Thursday, March 21, 2019

Amelia Andrilenas: Beauty in Body and Soul

By Kendall Murtha

‘Tis in ourselves that we are thus or thus. Our bodies are our gardens to which our wills are gardeners. – William Shakespeare, Othello

We generally think of gymnastics as a sport in which the athlete’s body is their primary instrument. Each time Amelia “Millie” Andrilenas, a junior at Juniata High School in Washington, takes to the gymnastic floor she demonstrates that success in the sport comes from the fusion of her soul and her body to display the beauty of the physical form in motion. Amelia consistently receives top scores for her team despite a congenitally malformed left hand that has not developed past the elbow.

To call Andrilenas’ record impressive is an understatement: she won a statewide competition before the age of thirteen, was an individual qualifier for last year’s 3A/2A state meet in both floor and vault events, and placed first, second, and fourth all-around in meets during the 2013-14 season. While it’s only her second year with the team, Millie is making waves in the gymnastics world. “I moved here sophomore year, and we didn’t have a team before that.” But the program has definitely grown. Starting out with ten girls, the team finished this season with twenty-six.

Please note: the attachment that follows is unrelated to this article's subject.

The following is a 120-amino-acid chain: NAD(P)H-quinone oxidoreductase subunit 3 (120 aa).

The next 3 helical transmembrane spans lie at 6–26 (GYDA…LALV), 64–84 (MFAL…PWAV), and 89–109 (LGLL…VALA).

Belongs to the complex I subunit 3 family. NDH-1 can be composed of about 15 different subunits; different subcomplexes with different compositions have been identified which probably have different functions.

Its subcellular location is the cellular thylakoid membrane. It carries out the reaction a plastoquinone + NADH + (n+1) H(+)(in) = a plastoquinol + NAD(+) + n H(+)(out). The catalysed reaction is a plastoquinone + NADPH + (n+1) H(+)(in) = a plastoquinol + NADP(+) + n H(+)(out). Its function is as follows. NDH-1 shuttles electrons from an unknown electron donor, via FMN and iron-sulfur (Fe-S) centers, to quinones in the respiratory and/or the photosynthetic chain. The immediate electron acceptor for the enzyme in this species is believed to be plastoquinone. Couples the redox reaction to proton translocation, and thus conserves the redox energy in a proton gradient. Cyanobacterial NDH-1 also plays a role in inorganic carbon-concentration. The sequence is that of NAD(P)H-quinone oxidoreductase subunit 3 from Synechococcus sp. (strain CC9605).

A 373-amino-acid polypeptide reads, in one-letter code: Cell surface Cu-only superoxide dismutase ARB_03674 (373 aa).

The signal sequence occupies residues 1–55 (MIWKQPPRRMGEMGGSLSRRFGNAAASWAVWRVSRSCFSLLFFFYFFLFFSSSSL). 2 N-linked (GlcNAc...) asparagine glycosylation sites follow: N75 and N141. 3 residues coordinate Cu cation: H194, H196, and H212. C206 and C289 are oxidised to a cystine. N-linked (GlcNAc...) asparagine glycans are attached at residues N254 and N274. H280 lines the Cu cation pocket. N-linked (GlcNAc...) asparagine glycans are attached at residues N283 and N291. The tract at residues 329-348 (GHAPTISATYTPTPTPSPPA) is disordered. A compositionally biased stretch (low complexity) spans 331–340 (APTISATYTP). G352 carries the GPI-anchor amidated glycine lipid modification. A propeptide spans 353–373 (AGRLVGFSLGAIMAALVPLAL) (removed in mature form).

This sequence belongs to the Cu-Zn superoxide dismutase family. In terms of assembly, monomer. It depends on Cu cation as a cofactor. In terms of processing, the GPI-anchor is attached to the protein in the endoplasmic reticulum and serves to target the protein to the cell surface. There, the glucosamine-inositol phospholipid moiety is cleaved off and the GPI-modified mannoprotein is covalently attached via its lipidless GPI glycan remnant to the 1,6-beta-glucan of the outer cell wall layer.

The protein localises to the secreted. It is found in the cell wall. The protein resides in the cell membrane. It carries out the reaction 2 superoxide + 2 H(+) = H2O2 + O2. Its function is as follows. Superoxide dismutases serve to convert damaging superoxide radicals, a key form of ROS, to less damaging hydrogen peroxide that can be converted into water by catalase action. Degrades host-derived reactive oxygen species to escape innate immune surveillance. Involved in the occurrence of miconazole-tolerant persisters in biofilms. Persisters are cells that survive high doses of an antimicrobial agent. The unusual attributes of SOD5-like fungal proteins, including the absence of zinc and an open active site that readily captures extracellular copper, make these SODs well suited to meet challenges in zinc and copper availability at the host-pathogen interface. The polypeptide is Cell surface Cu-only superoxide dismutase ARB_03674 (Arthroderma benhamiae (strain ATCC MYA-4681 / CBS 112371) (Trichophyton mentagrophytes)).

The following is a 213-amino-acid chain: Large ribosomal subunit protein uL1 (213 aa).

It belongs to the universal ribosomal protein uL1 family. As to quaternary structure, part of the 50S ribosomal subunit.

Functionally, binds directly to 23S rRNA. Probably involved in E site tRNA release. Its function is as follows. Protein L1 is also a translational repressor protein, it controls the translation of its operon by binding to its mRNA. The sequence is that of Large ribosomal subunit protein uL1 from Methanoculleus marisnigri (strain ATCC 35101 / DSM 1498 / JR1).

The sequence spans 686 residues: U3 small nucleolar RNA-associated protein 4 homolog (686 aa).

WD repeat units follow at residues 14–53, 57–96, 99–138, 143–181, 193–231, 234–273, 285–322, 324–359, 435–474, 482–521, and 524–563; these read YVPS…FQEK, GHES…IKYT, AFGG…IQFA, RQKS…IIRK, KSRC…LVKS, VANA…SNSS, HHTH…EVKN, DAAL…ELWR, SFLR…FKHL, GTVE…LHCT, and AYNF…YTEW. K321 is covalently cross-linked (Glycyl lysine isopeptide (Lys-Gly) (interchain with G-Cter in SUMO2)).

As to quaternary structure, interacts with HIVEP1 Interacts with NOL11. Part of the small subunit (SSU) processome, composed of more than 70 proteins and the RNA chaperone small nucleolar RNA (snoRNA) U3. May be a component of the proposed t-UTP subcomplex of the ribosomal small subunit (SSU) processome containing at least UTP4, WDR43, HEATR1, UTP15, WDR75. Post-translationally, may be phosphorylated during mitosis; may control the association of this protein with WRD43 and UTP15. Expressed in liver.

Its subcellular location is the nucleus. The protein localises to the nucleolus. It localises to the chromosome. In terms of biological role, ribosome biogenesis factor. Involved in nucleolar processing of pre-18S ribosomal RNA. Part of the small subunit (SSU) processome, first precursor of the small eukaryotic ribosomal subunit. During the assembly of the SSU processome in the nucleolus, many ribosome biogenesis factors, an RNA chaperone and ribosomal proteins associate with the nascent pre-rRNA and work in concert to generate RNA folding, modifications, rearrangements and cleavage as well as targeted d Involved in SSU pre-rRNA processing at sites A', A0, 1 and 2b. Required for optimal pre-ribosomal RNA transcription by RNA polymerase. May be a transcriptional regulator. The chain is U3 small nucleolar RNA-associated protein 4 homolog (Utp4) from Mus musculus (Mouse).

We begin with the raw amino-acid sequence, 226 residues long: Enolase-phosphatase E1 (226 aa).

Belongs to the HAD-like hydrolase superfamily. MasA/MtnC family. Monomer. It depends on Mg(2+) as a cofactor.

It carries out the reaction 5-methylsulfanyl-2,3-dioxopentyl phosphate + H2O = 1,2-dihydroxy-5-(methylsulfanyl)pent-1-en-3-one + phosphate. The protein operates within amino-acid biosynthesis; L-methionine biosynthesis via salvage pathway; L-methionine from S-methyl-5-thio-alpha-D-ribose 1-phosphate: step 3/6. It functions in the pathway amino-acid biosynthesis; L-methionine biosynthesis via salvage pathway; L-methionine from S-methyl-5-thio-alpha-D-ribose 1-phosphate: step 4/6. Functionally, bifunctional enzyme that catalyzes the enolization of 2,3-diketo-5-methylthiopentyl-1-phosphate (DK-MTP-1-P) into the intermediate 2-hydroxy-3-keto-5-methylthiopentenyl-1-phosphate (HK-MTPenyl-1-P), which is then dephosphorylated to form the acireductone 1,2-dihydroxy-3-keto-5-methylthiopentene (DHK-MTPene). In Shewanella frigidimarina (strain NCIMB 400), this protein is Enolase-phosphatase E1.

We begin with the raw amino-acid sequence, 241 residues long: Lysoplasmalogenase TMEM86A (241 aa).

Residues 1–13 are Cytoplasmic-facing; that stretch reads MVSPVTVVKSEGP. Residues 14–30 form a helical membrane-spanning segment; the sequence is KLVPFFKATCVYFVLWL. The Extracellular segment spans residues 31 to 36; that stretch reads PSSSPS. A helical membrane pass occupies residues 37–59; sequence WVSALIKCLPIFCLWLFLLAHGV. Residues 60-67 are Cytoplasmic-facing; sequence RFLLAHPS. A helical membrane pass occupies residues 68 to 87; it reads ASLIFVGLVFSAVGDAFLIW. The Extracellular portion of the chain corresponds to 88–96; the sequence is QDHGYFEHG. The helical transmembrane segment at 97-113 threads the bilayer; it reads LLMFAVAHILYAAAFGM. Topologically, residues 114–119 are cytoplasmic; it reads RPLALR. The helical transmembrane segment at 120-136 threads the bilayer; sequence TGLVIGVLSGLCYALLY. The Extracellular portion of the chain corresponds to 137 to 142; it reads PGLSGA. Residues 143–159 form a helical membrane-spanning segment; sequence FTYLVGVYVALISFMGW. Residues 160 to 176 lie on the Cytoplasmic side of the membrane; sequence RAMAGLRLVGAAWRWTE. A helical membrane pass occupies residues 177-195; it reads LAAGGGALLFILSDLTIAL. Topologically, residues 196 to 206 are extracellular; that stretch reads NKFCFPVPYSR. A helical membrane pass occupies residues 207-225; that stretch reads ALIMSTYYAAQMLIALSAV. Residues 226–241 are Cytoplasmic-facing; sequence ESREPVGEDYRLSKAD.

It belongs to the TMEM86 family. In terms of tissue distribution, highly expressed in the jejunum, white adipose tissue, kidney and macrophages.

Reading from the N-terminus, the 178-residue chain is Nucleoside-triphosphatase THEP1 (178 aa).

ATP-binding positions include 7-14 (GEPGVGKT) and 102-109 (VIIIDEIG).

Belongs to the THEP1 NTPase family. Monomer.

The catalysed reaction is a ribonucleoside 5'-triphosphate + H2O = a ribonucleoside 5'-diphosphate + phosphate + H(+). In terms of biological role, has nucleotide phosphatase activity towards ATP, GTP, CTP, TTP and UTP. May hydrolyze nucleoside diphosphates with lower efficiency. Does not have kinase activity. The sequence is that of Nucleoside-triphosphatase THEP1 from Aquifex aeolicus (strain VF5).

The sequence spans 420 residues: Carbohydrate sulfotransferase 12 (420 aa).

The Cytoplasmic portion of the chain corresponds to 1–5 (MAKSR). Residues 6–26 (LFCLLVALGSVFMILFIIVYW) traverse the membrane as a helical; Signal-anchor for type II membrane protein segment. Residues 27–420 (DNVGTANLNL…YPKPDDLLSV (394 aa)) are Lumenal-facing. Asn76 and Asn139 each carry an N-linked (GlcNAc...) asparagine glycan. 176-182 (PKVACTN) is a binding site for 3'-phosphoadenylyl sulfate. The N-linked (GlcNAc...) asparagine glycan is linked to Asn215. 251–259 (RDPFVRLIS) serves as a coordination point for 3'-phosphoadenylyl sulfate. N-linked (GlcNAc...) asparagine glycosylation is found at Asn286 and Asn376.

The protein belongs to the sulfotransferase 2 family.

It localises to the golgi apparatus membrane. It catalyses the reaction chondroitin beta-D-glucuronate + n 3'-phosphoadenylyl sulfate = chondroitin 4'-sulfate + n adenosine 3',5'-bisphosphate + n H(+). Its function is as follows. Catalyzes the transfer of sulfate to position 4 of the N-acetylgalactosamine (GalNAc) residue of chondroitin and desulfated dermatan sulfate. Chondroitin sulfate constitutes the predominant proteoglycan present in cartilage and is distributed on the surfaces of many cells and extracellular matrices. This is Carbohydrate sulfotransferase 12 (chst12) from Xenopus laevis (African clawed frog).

Millie’s consistent ability to return to the sport testifies to her determination and raw talent. She was introduced to gymnastics through a friend in the first grade. “I remember her telling me I’d really like it and I did. Although I dropped it for a year in second grade, I picked it back up the year after.” Millie left gymnastics for the second time, spending close to two and a half years in Ethiopia with her parents on Christian missionary work.

“Obviously, gymnastics wasn’t something Millie could continue to pursue in Ethiopia,” said her father, Jim Andrilenas. “However, I remember when we were getting ready to depart for the United States; we took the opportunity to explore the country a bit further than we had previously. We encountered a few women with only one arm, who were living their lives normally. While it’s never been an issue for Millie – and we were always fortunate for that – she realized she would need to strengthen her limbs in order to jump back into the sport.”

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